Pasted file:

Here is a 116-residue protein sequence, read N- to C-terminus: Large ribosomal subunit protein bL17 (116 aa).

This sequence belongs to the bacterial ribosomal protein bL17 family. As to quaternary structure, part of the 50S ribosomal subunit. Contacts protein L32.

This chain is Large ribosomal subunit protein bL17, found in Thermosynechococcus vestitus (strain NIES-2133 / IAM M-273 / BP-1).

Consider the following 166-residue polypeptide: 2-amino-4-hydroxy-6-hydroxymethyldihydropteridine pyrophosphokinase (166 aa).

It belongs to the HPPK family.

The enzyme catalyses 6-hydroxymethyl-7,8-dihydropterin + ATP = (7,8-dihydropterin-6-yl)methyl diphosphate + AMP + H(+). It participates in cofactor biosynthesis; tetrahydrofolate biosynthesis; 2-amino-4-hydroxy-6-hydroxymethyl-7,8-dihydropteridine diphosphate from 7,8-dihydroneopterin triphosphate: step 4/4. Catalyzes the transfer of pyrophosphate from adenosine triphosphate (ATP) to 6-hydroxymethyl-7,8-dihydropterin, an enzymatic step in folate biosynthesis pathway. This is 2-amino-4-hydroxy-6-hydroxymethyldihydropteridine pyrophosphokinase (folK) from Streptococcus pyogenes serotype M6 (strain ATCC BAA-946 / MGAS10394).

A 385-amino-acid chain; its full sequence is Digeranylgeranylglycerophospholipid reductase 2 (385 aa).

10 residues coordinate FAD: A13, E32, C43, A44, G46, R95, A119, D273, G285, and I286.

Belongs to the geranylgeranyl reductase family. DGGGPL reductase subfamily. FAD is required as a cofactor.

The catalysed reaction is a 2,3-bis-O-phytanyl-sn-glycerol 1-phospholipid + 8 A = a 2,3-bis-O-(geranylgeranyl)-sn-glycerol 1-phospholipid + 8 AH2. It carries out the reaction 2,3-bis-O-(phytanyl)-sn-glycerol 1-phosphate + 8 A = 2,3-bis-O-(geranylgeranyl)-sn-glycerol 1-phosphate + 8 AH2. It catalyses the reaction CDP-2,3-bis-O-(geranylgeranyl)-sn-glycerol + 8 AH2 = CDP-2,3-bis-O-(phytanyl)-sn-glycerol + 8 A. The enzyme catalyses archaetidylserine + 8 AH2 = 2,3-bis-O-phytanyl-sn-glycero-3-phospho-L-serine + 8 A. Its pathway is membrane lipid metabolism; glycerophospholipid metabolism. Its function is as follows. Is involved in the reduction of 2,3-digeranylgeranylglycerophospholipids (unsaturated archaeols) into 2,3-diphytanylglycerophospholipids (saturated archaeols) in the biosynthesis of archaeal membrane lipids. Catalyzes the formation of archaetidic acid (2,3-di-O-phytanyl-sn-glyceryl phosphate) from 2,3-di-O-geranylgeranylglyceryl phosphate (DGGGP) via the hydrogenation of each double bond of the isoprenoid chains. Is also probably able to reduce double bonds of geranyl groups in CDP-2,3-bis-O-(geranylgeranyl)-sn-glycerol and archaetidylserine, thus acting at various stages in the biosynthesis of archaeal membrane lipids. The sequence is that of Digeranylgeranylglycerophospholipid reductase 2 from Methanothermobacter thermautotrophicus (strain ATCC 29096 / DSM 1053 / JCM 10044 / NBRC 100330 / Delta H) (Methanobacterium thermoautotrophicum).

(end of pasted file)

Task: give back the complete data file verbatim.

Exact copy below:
Here is a 116-residue protein sequence, read N- to C-terminus: Large ribosomal subunit protein bL17 (116 aa).

This sequence belongs to the bacterial ribosomal protein bL17 family. As to quaternary structure, part of the 50S ribosomal subunit. Contacts protein L32.

This chain is Large ribosomal subunit protein bL17, found in Thermosynechococcus vestitus (strain NIES-2133 / IAM M-273 / BP-1).

Consider the following 166-residue polypeptide: 2-amino-4-hydroxy-6-hydroxymethyldihydropteridine pyrophosphokinase (166 aa).

It belongs to the HPPK family.

The enzyme catalyses 6-hydroxymethyl-7,8-dihydropterin + ATP = (7,8-dihydropterin-6-yl)methyl diphosphate + AMP + H(+). It participates in cofactor biosynthesis; tetrahydrofolate biosynthesis; 2-amino-4-hydroxy-6-hydroxymethyl-7,8-dihydropteridine diphosphate from 7,8-dihydroneopterin triphosphate: step 4/4. Catalyzes the transfer of pyrophosphate from adenosine triphosphate (ATP) to 6-hydroxymethyl-7,8-dihydropterin, an enzymatic step in folate biosynthesis pathway. This is 2-amino-4-hydroxy-6-hydroxymethyldihydropteridine pyrophosphokinase (folK) from Streptococcus pyogenes serotype M6 (strain ATCC BAA-946 / MGAS10394).

A 385-amino-acid chain; its full sequence is Digeranylgeranylglycerophospholipid reductase 2 (385 aa).

10 residues coordinate FAD: A13, E32, C43, A44, G46, R95, A119, D273, G285, and I286.

Belongs to the geranylgeranyl reductase family. DGGGPL reductase subfamily. FAD is required as a cofactor.

The catalysed reaction is a 2,3-bis-O-phytanyl-sn-glycerol 1-phospholipid + 8 A = a 2,3-bis-O-(geranylgeranyl)-sn-glycerol 1-phospholipid + 8 AH2. It carries out the reaction 2,3-bis-O-(phytanyl)-sn-glycerol 1-phosphate + 8 A = 2,3-bis-O-(geranylgeranyl)-sn-glycerol 1-phosphate + 8 AH2. It catalyses the reaction CDP-2,3-bis-O-(geranylgeranyl)-sn-glycerol + 8 AH2 = CDP-2,3-bis-O-(phytanyl)-sn-glycerol + 8 A. The enzyme catalyses archaetidylserine + 8 AH2 = 2,3-bis-O-phytanyl-sn-glycero-3-phospho-L-serine + 8 A. Its pathway is membrane lipid metabolism; glycerophospholipid metabolism. Its function is as follows. Is involved in the reduction of 2,3-digeranylgeranylglycerophospholipids (unsaturated archaeols) into 2,3-diphytanylglycerophospholipids (saturated archaeols) in the biosynthesis of archaeal membrane lipids. Catalyzes the formation of archaetidic acid (2,3-di-O-phytanyl-sn-glyceryl phosphate) from 2,3-di-O-geranylgeranylglyceryl phosphate (DGGGP) via the hydrogenation of each double bond of the isoprenoid chains. Is also probably able to reduce double bonds of geranyl groups in CDP-2,3-bis-O-(geranylgeranyl)-sn-glycerol and archaetidylserine, thus acting at various stages in the biosynthesis of archaeal membrane lipids. The sequence is that of Digeranylgeranylglycerophospholipid reductase 2 from Methanothermobacter thermautotrophicus (strain ATCC 29096 / DSM 1053 / JCM 10044 / NBRC 100330 / Delta H) (Methanobacterium thermoautotrophicum).